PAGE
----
In her fascinating reflection on the making of Suffragette in Women’s History Review, director Sarah Gavron expresses a hope that the film will ‘provoke discussion’. It certainly has achieved that, not least within the women’s history community. In a recent posting on this blog, June Purvis, a distinguished Suffrage historian and consultant on the film, asked why Suffragette has attracted some critical commentary from scholars (including myself), given what she sees as its undisputed significance as a ‘stunning feminist success’. Purvis’s answer builds on themes raised by Krista Cowman and Diane Atkinson (who also advised Gavron’s team) in a piece in the Telegraph, in which they took issue with those lamenting the absence from the film of the ‘constitutionalist’ non-militant wing of the movement as well as suffragism’s socialist and pacifist adherents. This type of critique, all three suggest, springs from an old-fashioned, ideologically-entrenched ‘socialist feminist paradigm’ within women’s history, whose claims have long been discredited by recent scholarship on the movement.
I should make it clear before going any further that I am not a suffrage historian. I have written about British women’s involvement in internationalist activism in the twentieth century, about feminist campaigns for gender equality in diplomacy and international politics, and, most recently, about change and continuity in women’s relationship with family and paid work. My perspective on Suffragette stems from these broader areas of expertise and from general knowledge accumulated through several years of teaching women’s and gender history to undergraduates. I urged my students to watch Suffragette for some of the same reasons that Purvis dubs it a ‘stunning feminist success’.
As I noted in my original blog post, the film provides a sober treatment of a serious subject which stands in sharp contrast to the trivialising or comic tone of such popular representations to be found in Mary Poppins or the recent BBC2 sitcom Up the Women (wildly funny though the latter undoubtedly is). I agree with Purvis that the filmmakers deserve praise for creating a working-class heroine whose passionate commitment captures and conveys the power of militant Suffragism to inspire and mobilise women from across social classes and all walks of life.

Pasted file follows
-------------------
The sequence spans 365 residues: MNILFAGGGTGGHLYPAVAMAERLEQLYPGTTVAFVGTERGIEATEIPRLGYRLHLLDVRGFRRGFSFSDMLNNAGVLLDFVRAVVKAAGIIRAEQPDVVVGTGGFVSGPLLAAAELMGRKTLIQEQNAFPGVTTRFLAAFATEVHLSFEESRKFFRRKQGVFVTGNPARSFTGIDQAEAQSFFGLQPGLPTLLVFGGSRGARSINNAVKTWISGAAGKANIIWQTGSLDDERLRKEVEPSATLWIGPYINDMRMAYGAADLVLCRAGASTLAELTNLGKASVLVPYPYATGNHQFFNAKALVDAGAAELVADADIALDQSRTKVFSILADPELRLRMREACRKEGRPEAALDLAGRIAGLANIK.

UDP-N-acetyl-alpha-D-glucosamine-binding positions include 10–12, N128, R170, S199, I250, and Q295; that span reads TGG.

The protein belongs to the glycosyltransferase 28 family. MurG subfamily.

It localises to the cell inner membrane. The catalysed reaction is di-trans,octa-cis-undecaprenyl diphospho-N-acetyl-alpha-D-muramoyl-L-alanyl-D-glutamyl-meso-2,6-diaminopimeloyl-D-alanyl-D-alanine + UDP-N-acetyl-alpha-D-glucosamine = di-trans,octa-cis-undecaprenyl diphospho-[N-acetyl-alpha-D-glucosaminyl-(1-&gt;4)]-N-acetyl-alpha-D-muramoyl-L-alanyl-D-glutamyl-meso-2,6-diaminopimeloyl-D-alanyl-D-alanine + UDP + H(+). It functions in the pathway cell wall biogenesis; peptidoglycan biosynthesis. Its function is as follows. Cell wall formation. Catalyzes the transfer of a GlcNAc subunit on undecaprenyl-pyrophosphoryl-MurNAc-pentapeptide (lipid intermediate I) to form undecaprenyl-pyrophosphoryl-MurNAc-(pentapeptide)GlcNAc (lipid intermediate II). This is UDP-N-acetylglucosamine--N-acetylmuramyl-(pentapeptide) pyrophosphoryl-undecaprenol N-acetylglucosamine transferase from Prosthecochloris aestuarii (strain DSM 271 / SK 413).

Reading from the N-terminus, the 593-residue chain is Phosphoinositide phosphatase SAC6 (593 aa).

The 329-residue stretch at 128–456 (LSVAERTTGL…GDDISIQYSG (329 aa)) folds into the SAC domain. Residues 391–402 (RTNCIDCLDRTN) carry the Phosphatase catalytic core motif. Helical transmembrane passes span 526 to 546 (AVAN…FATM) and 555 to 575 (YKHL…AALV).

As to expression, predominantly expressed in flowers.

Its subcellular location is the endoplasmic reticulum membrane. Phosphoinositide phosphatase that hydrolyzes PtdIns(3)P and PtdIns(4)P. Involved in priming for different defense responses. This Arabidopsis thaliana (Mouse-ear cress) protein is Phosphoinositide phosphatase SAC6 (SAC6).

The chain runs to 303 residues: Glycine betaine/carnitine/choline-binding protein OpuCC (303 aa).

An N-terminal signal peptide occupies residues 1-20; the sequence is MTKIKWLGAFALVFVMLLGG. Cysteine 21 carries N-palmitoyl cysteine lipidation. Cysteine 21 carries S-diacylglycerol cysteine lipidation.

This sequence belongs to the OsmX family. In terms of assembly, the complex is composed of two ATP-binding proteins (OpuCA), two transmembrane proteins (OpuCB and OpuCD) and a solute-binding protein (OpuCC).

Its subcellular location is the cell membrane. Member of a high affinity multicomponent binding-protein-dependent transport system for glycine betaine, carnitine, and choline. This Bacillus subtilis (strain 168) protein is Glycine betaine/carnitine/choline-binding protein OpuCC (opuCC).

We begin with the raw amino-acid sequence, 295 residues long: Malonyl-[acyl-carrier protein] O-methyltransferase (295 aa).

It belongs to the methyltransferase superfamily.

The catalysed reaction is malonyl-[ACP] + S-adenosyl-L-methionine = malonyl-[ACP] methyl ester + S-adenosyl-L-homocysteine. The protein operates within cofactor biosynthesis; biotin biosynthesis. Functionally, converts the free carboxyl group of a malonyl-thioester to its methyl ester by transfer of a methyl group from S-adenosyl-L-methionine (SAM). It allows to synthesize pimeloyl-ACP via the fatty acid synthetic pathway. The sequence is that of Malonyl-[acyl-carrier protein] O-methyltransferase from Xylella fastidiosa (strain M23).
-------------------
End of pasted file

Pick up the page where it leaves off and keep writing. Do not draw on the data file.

Yet it is not as an unreconstructed ‘socialist feminist’ that I raise concerns with the depiction of working-class women in the film, or with the narrative it imposes more broadly of women’s political awakening. Rather, it is as an academic historian concerned with the complexity of women’s engagement with a broad array of political traditions over the centuries, and as a feminist anxious to combat simplistic readings of the solidarities produced by gender. History is valuable for feminism not only because through it we gain inspiration from the courage of the women who came before us, but because it allows us to see the fractures inherent in any political project which seeks to organise women across difference.
Class was an important category of difference in early twentieth-century Britain (although not the only one), and it drew many (not all) women towards a different type of politics rooted in the material struggles of the working class. Gavron mentions that Carey Mulligan, who plays the lead character of Maud, carried a copy of The Hard Way Up, the autobiography of working-class suffragette Hannah Mitchell, with her on set.
But Maud is no Mitchell, whose socialist feminism was the dynamic product of class and gender: it was the sum of her experiences of being snubbed by the middle-class woman who addressed her local ILP branch but would only talk to the men; of being expected to cook dinner and keep house for her male ‘comrades’; and of fighting in local government for municipal services which would ease the drudgery of poor housewives. Class demands our attention as historians of feminism – as does race and ethnicity, as discussed here by Sumita Mukherjee in relation to Suffragette – because it is only by confronting alternative and often conflicting sources of belonging and identity that we understand how to organise and speak collectively as women.
Of course no mainstream feature film could convey all the nuances and complexities of feminist politics in an hour and a half; I wholly appreciate that choices must be made for dramatic purposes, and as a piece of compelling storytelling, Suffragette works brilliantly. Yet the silences and omissions of the story that it tells are consequential nonetheless, because films of this kind help to fix collective understandings of the past. They are a form of public history, and, as such, are always contestable and will always be contested.
In her expressed wish that the film will spark debate, Sarah Gavron evidently understands this; by contrast, her historical consultants seem troubled and even surprised by the fact that some of their academic colleagues have offered critical commentaries of Suffragette. We ought, they imply, to be content simply to welcome the film as a major victory for the public standing of women’s history in general and suffrage history in particular. I do welcome Suffragette for those reasons, and I hope many millions of women (and men) will watch it and stamp and cheer and shed a tear just as I did. But I also hope that the debate it has provoked (and the number of cinema tickets it has sold) will lead to other films telling different stories which together weave an even richer picture of the suffrage movement in all its variety and diversity.
So, come on, you directors and producers: what are you waiting for? The time is now.
Image: Mary Macarthur addressing the crowds during the chainmakers’ strike, Cradley Heath (1910) [Wikicommons].